CLEARWATER — A million-dollar traffic calming project to slow down speeders in the Morningside-Meadows neighborhood has hit some snags. It was supposed to be finished by now, but it's months behind schedule.
Next week, the Clearwater City Council will be asked to extend the deadline to finish the job. Officials now say it'll be done by the end of June.
Neighbors are tired of the construction, tired of problems like a shoddily built traffic roundabout that residents nicknamed the "sinking sombrero." And their opinions are mixed when it comes to the roundabouts and "bulb-out" medians and various other traffic calming measures that are intended to make drivers ease off the gas pedal.
However, most Morningside residents agree on one thing: The temporary "speed tables" that the city installed on their streets in 2007 are so effective that the neighborhood wants to keep them permanently.
The 12 temporary devices were originally supposed to come out once the entire traffic calming project is finished. But at the neighborhood's request, the City Council recently agreed to make the speed tables a permanent feature of this east Clearwater subdivision, at an additional cost of $44,000.
"We feel they should be kept," said Norene Marlow, president of the Morningside-Meadows Homeowners Association. "If you take out the tables, the traffic is going to continue to flow with no slowing down at all."
The temporary speed tables are "a little high," said Paul Bertels, Clearwater's traffic operations manager. So a few inches will be ground off the tops of them.
Residents of the 688-home Morningside-Meadows neighborhood started asking for traffic calming measures a decade ago because drivers kept speeding through their quiet streets to avoid traffic on U.S. 19 or Belcher Road, which bracket the neighborhood.
They asked for the work to be fast-tracked in 2007 after two men died in a speeding car that smashed into an oak tree in the neighborhood.
That led to the installation of the "temporary" speed tables, which work like speed bumps but are broader and lower. They're on Harn Boulevard and a few other streets.
What neighbors want
Despite the inconveniences caused by the ongoing construction, Marlow said traffic calming has considerable support in the neighborhood. At an annual homeowners board meeting, more than 50 residents voted to keep the speed tables, and only two objected.
To even get the traffic calming project going in the first place, at least 65 percent of the neighborhood had to approve the plan.
Construction on the $1.5 million project began last May. Penny for Pinellas sales taxes are paying for the work. It includes three roundabouts, two mini-roundabouts, raised medians, new stop signs and crosswalks.
Harn and Stewart boulevards also now have "bulb-outs," traffic calming devices that narrow the street in certain spots by widening the curb and sidewalk. Bertels said they're supposed to act like parked cars on the street, which tend to slow down drivers.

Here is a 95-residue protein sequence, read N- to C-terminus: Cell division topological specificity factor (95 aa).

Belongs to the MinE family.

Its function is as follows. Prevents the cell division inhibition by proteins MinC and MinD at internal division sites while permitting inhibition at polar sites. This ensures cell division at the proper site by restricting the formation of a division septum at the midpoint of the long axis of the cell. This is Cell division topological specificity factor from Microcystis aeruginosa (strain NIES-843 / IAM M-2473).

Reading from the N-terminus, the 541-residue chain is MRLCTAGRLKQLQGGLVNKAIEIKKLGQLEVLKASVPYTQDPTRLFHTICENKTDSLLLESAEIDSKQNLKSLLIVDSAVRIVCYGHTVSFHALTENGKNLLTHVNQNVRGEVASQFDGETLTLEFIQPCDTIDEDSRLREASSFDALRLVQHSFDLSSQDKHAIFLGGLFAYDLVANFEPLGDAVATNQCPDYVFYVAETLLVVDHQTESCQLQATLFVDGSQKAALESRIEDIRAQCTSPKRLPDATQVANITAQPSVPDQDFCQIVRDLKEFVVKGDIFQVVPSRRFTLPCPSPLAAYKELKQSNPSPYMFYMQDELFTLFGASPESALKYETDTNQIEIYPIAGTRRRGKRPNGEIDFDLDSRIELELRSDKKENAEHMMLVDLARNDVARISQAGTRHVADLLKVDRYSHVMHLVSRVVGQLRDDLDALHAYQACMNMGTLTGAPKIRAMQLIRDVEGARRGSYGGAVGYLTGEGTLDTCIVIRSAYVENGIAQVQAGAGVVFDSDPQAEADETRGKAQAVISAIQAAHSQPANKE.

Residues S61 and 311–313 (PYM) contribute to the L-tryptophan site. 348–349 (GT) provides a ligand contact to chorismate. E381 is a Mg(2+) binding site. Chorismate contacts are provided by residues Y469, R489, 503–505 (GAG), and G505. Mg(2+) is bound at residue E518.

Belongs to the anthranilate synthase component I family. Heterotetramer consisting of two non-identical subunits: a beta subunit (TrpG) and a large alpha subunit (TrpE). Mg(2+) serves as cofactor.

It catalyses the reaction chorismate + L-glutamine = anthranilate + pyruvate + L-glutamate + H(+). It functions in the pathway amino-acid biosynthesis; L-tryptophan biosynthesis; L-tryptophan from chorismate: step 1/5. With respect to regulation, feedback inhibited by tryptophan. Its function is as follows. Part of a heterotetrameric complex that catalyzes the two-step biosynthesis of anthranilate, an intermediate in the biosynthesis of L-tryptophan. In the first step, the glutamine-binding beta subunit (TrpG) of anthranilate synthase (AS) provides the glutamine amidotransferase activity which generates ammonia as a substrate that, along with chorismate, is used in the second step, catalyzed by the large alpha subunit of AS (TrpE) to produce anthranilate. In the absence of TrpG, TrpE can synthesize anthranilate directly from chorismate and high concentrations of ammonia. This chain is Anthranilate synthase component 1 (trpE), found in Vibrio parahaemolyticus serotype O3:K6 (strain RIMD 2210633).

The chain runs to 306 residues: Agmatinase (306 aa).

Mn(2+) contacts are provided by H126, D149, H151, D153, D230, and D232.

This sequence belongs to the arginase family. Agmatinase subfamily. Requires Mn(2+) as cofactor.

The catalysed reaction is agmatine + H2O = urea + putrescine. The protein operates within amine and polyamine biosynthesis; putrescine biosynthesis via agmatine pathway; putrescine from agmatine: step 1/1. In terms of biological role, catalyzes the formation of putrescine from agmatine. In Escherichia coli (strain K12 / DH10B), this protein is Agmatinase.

The bulb-outs are hard to see at night, so they're being protected by lighted barricades. Soon, decorative shrubs in planters and reflective paint on curbs will make the devices easier to see, officials said.
The traffic calming project has faced delays for a couple of reasons.
"It's about 120 days behind schedule because of utility conflicts," Bertels said. "There's drainage systems there that nobody knew anything about. Some went back to 1960. They were like layers in an archeological dig."
There have been other problems, like the roundabout that workers built at the neighborhood's entrance off Belcher Road. Neighbors said its curved foundation made it resemble a sinking sombrero.
"We looked at the workmanship of the roundabout and felt that its appearance was shoddy and not of the quality that we felt should represent our neighborhood's main entrance," Marlow said. After neighbors complained, the work is being redone.
Bertels said the problem was a ridge that runs down the middle of Harn Boulevard.
"The crown of the road is the highest point of the neighborhood's drainage system," he said. "The roundabout, instead of being flat like a pancake, was like a pancake being draped over a slight ridge."
Some neighborhood residents say they're unhappy with the road construction because crews haven't consistently posted signs that say "DETOUR" or "ROAD CLOSED."
"They're not calming any traffic. They're making everybody turn around in our driveways," said resident Mike Courey. "On Harn Boulevard, why do we have at least 50 cars a day that get down here (where the road is closed for roundabout construction) and turn around?"
Others question whether all this traffic calming will really be needed in Morningside within a couple of years. That's because the state plans to cut off Harn Boulevard's direct connection to U.S. 19 when that part of the state highway is reconstructed.
But both Marlow and Bertels insist the traffic calming is still necessary because drivers on Harn will still be able to reach southbound U.S. 19 via a frontage road.
"There's still going to be some cut-through traffic," Bertels said.
"I believe that when the construction and landscaping are complete," Marlow said, "this area of Clearwater will get a much-needed facelift."
Mike Brassfield can be reached at firstname.lastname@example.org or (727) 445-4151.